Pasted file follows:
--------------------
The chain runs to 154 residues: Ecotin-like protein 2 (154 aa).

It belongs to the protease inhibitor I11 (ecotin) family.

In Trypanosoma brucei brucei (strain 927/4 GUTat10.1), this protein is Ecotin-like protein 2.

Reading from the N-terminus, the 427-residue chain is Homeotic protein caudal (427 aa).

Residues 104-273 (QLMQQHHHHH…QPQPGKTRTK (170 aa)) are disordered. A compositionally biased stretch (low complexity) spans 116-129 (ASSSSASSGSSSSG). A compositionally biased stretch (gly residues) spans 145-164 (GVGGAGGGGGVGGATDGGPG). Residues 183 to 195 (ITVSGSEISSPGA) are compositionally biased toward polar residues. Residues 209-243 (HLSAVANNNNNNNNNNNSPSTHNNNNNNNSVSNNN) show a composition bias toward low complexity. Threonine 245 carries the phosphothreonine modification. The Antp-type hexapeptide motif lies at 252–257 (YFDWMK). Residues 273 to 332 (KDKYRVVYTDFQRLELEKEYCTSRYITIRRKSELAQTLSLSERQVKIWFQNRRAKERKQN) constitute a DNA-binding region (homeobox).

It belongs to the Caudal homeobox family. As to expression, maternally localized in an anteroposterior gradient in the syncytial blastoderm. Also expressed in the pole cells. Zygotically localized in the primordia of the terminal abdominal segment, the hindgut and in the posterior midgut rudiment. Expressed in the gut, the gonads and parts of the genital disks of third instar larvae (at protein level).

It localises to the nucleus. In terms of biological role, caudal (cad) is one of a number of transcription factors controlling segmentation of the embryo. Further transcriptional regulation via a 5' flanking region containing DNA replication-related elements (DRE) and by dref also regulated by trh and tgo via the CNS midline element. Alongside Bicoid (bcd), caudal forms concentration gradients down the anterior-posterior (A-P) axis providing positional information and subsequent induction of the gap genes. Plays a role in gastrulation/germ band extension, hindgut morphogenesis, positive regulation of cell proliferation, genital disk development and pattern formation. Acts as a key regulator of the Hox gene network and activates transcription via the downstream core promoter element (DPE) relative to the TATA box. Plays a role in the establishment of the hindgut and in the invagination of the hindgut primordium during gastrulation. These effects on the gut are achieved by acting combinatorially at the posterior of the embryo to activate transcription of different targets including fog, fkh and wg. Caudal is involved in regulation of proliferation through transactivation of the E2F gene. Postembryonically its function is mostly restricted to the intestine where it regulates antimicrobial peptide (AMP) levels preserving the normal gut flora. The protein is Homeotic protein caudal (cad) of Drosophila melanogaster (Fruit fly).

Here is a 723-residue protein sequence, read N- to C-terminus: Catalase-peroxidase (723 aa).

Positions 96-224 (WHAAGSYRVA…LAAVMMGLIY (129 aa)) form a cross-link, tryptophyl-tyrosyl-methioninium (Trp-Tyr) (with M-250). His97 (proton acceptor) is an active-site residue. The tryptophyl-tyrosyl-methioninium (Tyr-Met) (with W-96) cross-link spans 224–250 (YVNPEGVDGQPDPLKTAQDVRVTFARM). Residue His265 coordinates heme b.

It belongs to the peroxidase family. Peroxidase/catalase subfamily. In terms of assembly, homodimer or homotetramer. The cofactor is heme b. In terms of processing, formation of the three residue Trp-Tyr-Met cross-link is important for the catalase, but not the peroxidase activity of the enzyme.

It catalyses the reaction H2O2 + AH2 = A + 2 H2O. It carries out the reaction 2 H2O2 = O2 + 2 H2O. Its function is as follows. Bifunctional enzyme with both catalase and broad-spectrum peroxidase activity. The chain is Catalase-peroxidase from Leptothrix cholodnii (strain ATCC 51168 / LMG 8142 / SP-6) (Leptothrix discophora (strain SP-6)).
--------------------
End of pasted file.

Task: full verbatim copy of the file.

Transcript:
The chain runs to 154 residues: Ecotin-like protein 2 (154 aa).

It belongs to the protease inhibitor I11 (ecotin) family.

In Trypanosoma brucei brucei (strain 927/4 GUTat10.1), this protein is Ecotin-like protein 2.

Reading from the N-terminus, the 427-residue chain is Homeotic protein caudal (427 aa).

Residues 104-273 (QLMQQHHHHH…QPQPGKTRTK (170 aa)) are disordered. A compositionally biased stretch (low complexity) spans 116-129 (ASSSSASSGSSSSG). A compositionally biased stretch (gly residues) spans 145-164 (GVGGAGGGGGVGGATDGGPG). Residues 183 to 195 (ITVSGSEISSPGA) are compositionally biased toward polar residues. Residues 209-243 (HLSAVANNNNNNNNNNNSPSTHNNNNNNNSVSNNN) show a composition bias toward low complexity. Threonine 245 carries the phosphothreonine modification. The Antp-type hexapeptide motif lies at 252–257 (YFDWMK). Residues 273 to 332 (KDKYRVVYTDFQRLELEKEYCTSRYITIRRKSELAQTLSLSERQVKIWFQNRRAKERKQN) constitute a DNA-binding region (homeobox).

It belongs to the Caudal homeobox family. As to expression, maternally localized in an anteroposterior gradient in the syncytial blastoderm. Also expressed in the pole cells. Zygotically localized in the primordia of the terminal abdominal segment, the hindgut and in the posterior midgut rudiment. Expressed in the gut, the gonads and parts of the genital disks of third instar larvae (at protein level).

It localises to the nucleus. In terms of biological role, caudal (cad) is one of a number of transcription factors controlling segmentation of the embryo. Further transcriptional regulation via a 5' flanking region containing DNA replication-related elements (DRE) and by dref also regulated by trh and tgo via the CNS midline element. Alongside Bicoid (bcd), caudal forms concentration gradients down the anterior-posterior (A-P) axis providing positional information and subsequent induction of the gap genes. Plays a role in gastrulation/germ band extension, hindgut morphogenesis, positive regulation of cell proliferation, genital disk development and pattern formation. Acts as a key regulator of the Hox gene network and activates transcription via the downstream core promoter element (DPE) relative to the TATA box. Plays a role in the establishment of the hindgut and in the invagination of the hindgut primordium during gastrulation. These effects on the gut are achieved by acting combinatorially at the posterior of the embryo to activate transcription of different targets including fog, fkh and wg. Caudal is involved in regulation of proliferation through transactivation of the E2F gene. Postembryonically its function is mostly restricted to the intestine where it regulates antimicrobial peptide (AMP) levels preserving the normal gut flora. The protein is Homeotic protein caudal (cad) of Drosophila melanogaster (Fruit fly).

Here is a 723-residue protein sequence, read N- to C-terminus: Catalase-peroxidase (723 aa).

Positions 96-224 (WHAAGSYRVA…LAAVMMGLIY (129 aa)) form a cross-link, tryptophyl-tyrosyl-methioninium (Trp-Tyr) (with M-250). His97 (proton acceptor) is an active-site residue. The tryptophyl-tyrosyl-methioninium (Tyr-Met) (with W-96) cross-link spans 224–250 (YVNPEGVDGQPDPLKTAQDVRVTFARM). Residue His265 coordinates heme b.

It belongs to the peroxidase family. Peroxidase/catalase subfamily. In terms of assembly, homodimer or homotetramer. The cofactor is heme b. In terms of processing, formation of the three residue Trp-Tyr-Met cross-link is important for the catalase, but not the peroxidase activity of the enzyme.

It catalyses the reaction H2O2 + AH2 = A + 2 H2O. It carries out the reaction 2 H2O2 = O2 + 2 H2O. Its function is as follows. Bifunctional enzyme with both catalase and broad-spectrum peroxidase activity. The chain is Catalase-peroxidase from Leptothrix cholodnii (strain ATCC 51168 / LMG 8142 / SP-6) (Leptothrix discophora (strain SP-6)).